JACKSONVILLE, Fla. – For weeks, teenagers, adults and people of all races across the nation, including Jacksonville, have been marching and protesting against racism and injustice.
Sixty years ago, Rodney Hurst -- who was 16 years old -- was attacked in Jacksonville for protesting against racism in a lunch counter sit-in. It was an attempt to integrate public places.
He would become one of many teenagers attacked during what is now called Ax Handle Saturday.
“There were white men in Confederate uniforms passing out free ax handles,” said Rodney L. Hurst, a black historian, activist and author.
Hurst explained the ax handles would be used to beat the teenagers who were attempting to desegregate lunch counters in Jacksonville. There were no police officers around in uniform. Other officers stood around dressed in non-uniform clothes.
Hurst would discover later that the officers were taking photos of the peaceful protesters. There were white men ready to assault the teens, police officers willing to do nothing and teenagers prepared to run for their lives if attacked.
“But we decided we were going to sit-in that day, any way.” said Hurst.
(Below: Charlie Griffin was beaten by ax handlers and those holding baseball bats. (Life Magazine, Rodney Hurst Collection))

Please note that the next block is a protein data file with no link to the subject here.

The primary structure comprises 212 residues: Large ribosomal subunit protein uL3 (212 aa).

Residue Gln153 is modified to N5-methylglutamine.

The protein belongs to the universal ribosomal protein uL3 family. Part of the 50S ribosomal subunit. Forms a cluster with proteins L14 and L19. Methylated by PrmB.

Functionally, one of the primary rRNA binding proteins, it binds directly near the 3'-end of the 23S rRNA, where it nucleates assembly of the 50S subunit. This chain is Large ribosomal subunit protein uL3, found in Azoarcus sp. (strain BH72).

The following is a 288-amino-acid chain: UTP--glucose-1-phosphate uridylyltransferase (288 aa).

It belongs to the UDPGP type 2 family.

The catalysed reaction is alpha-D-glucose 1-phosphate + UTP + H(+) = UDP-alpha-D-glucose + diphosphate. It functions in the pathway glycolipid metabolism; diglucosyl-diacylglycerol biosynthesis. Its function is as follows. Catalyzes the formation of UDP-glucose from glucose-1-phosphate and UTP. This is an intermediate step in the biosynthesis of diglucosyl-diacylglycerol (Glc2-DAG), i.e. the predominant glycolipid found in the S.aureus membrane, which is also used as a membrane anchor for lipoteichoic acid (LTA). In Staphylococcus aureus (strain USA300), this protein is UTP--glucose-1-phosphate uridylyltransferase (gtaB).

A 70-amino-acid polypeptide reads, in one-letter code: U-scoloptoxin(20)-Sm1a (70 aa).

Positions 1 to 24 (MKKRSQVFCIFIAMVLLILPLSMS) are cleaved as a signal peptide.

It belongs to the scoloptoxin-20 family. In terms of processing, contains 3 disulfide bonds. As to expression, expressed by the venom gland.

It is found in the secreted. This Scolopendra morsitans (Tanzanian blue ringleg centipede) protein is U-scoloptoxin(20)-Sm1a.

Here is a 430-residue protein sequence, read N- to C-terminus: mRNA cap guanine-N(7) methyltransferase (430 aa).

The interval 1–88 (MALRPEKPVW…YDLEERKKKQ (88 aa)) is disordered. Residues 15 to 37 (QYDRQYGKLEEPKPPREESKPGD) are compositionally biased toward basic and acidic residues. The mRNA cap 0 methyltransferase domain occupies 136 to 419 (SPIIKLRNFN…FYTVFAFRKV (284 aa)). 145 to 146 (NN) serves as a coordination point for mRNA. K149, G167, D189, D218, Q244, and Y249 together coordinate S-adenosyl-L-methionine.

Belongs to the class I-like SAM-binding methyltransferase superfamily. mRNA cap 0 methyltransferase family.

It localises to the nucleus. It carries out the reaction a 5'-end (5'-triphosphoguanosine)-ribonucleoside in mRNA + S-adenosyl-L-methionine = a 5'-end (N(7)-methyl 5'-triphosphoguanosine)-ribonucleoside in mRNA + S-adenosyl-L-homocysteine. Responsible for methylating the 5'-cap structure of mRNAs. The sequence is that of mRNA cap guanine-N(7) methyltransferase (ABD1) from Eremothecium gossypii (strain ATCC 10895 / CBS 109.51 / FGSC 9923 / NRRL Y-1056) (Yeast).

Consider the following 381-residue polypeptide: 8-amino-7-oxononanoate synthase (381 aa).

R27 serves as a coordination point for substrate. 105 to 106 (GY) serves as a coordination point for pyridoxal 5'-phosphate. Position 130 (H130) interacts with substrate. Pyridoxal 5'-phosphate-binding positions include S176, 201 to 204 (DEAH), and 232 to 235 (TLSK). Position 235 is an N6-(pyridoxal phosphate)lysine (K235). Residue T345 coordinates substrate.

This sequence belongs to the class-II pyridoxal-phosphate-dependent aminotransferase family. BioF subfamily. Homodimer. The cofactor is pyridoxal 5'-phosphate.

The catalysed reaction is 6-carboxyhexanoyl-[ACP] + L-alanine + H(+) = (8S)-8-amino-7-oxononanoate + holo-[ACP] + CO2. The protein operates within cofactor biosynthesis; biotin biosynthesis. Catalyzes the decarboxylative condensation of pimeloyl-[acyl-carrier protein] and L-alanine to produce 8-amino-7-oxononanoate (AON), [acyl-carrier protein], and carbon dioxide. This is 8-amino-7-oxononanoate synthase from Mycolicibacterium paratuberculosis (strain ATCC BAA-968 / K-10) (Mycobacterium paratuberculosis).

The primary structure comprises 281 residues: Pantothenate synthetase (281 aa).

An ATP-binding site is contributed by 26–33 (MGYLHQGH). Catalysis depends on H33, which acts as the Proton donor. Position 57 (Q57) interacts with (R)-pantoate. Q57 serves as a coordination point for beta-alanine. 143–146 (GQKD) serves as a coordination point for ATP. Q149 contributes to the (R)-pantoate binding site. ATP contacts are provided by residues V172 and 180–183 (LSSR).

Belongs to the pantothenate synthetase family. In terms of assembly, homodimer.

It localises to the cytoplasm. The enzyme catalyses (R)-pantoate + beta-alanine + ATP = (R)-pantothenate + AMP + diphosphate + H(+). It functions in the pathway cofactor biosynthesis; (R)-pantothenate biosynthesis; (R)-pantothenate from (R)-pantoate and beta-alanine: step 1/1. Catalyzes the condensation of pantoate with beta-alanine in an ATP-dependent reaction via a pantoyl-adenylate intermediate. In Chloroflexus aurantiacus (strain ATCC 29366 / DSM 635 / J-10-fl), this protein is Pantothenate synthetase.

Miles away, a mural sits on A. Phillip Randolph Boulevard marking the day of the Ax Handle Saturday attack as a lesson and reminder of what happened and to honor those who stood up for justice.
Dr. Rudy Jamison and Dr. Christopher Janson, University of North Florida educators and activists, say this is a time for Jacksonville to be honest about its history.
“I think it’s significant because it tells a history that had been blacked out and had been covered up, and I think that’s a lie, that’s a new type of violence perpetrated on black folk today," Jamison said.
“I think a lot of white people are very comforted by thinking about the civil rights movement as being universally nonviolent," Janson said. “Was extremely violent, and, like Ax Handle Saturday, that violence was committed by white people to protect this white supremacist ideology. So, I think some of the disconnect starts with our educational system.”
In August, the world will be watching Jacksonville as it is in the political limelight during the Republican National Convention. These educators believe it is a chance for the city to confront race relations this country.
The 60th anniversary commemoration of Ax Handle Saturday will happened August 27 at noon.